How do we challenge something people may not even recognize they’re doing? We can start by pointing out the discriminatory behavior as it’s happening to us or to others around us. Something as simple as “Do you realize your comment is showing a bias?” can change the conversation. We need to stand together, both men and women, and support each other when we see these double standards around us. At the same time, we need to stay alert for our unconscious biases and be open to feedback.
Managers need to provide open, safe spaces for team members to share their experiences and grievances, and then take definitive actions to resolve the issues. When a female employee comes to you about harassment, microaggressions, or other forms of bias she is experiencing, ask for more information. Uncover the specifics and follow up with the others involved. Show the employee in question that a gender-biased work environment is unacceptable. And if the female employee continues to experience discriminatory behavior with those same people, take disciplinary actions to eliminate the problem.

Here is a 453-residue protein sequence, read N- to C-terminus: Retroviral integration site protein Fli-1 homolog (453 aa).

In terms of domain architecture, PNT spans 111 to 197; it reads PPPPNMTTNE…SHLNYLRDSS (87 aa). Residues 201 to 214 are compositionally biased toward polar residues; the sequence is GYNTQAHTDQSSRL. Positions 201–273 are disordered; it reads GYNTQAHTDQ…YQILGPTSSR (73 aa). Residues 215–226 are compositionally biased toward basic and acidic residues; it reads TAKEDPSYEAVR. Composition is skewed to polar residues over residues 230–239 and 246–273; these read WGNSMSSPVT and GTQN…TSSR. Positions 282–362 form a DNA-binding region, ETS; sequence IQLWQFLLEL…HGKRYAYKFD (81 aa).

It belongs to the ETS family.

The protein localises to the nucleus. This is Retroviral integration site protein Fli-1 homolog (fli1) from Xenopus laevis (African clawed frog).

OBSTACLES TO EQUALITY AND PROGRESS
At the organizational level, we need to address the obstacles to equality for all employees, and there is a conspicuous gender gap in leadership positions. According to the IMA and CalCPA study, fewer than 14% of Fortune 500 CFOs are women. Access to mentors, professional training, and high-profile roles and assignments lead to promotions at a senior level, and this access is still biased against women. (See the Harvard Business Review article on how imbalance in the assignation of “glamour work assignments” and “housework-type assignments” affects the progress of women and diversity in the workplace.)